From pv magazine Brasil
Scientists from State University of Ponta Grossa in Brazil and the University of Louisiana in the United States have jointly investigated the impact of floating solar on the water evaporation rate in reservoirs.
They used a 130 kW solar system on the Passaúna reservoir in the Brazilian state of Paraná as a case study. The reservoir spans 8.5 square kilometers and has an average depth of 6.5 meters. Its total volume is 69.3 cubic hectometers (hm3).
The system occupies 1,265.14 square meters of area and has 395 PV modules. The polycrystalline modules have a maximum power rating of 330 W and measure 1,960 mm x 991 mm x 40 mm.
The reservoir borders the cities of Curitiba, Araucária, and Campo Largo, and supplies 20% of the water consumed by the population of the metropolitan region of Curitiba, Paraná. The researchers used the Penmam-Monteith method recommended by the United Nations Food and Agriculture Organization to measure the rate of water evaporation.
They found that 4.47 million cubic meters (m3) of water evaporated from the reservoir in the space of a year, equivalent to 10.4% of the water volume consumed annually by the local population. The team calculated that the floating solar system reduced water evaporation with an efficiency of 60.20%.
They also studied the impact of different PV system sizes on the water evaporation rate.
“The larger the area of the floating solar system on the water surface, the greater the reduction in water evaporation and, consequently, the greater the volume of water saved,” the researchers said.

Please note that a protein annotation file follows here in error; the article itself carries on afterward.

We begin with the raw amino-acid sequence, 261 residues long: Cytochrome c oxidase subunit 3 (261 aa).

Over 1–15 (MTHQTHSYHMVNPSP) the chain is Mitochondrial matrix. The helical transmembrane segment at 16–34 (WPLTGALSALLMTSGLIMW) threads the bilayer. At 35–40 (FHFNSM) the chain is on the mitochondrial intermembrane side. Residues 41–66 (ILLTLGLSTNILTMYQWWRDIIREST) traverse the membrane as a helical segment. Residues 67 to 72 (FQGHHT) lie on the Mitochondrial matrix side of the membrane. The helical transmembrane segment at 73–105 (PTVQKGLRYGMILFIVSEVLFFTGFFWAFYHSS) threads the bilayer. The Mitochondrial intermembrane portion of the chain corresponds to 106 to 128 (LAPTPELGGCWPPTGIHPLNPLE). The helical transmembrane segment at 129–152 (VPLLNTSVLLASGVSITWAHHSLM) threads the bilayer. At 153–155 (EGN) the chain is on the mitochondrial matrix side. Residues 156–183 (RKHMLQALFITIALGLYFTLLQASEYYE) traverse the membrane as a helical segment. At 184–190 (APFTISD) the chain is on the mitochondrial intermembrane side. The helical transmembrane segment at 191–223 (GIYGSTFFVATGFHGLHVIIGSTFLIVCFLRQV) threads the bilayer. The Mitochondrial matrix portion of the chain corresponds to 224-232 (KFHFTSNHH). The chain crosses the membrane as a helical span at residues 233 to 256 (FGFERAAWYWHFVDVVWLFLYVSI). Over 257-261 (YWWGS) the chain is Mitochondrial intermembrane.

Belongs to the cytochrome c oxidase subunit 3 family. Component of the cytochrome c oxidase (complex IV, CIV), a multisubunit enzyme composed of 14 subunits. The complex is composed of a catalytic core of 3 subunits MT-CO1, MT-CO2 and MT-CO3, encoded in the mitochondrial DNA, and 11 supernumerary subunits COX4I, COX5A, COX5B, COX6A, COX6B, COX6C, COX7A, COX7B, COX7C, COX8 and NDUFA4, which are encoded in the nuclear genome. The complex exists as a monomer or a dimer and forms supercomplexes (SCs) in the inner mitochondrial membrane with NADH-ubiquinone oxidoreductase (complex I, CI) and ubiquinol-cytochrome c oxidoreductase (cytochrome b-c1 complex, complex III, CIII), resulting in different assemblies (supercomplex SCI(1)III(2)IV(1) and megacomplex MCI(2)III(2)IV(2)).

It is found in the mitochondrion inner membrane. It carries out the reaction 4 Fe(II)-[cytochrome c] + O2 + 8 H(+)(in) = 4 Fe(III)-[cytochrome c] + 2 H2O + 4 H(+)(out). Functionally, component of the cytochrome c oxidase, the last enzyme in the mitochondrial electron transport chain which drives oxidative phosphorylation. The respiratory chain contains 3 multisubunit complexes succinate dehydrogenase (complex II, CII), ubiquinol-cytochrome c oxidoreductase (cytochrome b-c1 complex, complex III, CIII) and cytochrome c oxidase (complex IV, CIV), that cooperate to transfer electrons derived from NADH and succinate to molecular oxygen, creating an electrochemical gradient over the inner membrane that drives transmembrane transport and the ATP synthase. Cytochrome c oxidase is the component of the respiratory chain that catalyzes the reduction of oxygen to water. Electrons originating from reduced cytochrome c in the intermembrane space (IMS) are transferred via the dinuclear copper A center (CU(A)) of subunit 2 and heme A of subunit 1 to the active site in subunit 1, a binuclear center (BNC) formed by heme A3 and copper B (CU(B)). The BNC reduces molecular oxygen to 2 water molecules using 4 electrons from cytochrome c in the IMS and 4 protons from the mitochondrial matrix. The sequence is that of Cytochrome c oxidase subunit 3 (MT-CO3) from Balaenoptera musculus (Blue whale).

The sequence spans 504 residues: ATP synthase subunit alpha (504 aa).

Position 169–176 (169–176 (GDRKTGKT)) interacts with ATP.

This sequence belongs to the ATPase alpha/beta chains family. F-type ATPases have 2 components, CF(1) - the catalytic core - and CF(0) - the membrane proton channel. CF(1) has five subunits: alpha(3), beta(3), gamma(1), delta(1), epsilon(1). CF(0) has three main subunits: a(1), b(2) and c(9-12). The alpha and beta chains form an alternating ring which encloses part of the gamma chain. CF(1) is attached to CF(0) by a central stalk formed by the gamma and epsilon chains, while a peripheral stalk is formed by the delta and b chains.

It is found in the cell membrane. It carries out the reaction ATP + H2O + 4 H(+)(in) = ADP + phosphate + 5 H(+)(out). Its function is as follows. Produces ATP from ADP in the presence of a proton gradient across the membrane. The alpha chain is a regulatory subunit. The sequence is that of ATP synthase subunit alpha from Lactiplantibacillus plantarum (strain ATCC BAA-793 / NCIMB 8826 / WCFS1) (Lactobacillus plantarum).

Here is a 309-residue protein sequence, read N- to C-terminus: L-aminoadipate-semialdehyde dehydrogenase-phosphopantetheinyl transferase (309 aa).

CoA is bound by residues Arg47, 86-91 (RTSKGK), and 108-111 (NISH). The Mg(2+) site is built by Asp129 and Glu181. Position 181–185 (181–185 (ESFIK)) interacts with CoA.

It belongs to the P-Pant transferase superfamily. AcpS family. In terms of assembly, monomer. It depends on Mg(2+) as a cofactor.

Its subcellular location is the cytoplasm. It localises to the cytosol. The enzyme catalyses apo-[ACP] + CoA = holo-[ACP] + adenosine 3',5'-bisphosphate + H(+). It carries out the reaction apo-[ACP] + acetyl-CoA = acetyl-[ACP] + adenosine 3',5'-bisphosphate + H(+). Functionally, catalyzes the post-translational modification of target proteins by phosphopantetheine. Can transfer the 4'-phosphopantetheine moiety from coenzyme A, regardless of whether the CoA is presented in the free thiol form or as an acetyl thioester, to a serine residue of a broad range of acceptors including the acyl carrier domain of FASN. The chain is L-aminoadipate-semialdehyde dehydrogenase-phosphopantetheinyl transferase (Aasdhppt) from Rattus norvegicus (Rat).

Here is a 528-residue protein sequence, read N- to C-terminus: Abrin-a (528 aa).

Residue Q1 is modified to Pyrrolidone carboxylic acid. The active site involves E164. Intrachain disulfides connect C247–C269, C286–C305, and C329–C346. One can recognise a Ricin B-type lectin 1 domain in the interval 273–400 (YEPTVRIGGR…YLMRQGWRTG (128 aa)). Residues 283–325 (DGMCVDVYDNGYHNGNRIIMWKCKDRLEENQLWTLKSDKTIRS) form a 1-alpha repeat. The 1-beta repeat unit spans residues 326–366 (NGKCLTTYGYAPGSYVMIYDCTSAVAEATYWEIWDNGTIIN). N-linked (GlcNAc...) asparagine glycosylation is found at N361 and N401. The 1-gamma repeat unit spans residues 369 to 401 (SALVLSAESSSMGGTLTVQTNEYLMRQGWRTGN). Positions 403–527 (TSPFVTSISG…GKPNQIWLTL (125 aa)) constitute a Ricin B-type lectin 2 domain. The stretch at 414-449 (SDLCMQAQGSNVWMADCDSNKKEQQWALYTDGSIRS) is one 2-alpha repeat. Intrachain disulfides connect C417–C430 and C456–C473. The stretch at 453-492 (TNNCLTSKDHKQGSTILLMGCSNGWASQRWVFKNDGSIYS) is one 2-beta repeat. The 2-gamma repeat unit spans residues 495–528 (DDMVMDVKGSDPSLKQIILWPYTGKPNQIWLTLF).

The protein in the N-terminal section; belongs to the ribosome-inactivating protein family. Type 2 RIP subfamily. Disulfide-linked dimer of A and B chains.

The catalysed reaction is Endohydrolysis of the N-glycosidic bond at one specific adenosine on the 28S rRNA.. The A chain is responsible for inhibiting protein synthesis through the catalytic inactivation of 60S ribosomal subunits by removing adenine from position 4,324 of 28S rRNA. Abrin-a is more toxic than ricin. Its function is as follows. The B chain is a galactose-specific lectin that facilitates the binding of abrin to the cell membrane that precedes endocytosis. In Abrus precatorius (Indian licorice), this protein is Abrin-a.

The results indicate that a 5 MW system could save about 16,000 m3 of water per year, which is equivalent to the water consumed by 196 people in the region per year. The electricity produced by the system could also cover the consumption of 2,563 inhabitants in the state of Paraná, assuming a per capita consumption of 1.95 kWh.
The researchers shared their results in “Effects of a Floating Photovoltaic System on the Water Evaporation Rate in the Passaúna Reservoir, Brazil,” which was recently published in Energies.
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Floating solar panels is such a cool and innovative idea! There are so many benefits to floating solar panels, including using unutilized space, reducing evaporation, and providing cost reductions for the municipality and its taxpayers. It will be great to see more floating solar panel installation projects as the technology improves and the benefits become clearer and clearer.
How many megawatts could be harnessed on Lake Mead and slow its evaporation at the same time ?
A positive innovation floating solar is, considering its advantages! But, won’t its expansion affect water and hydrologic cycles?
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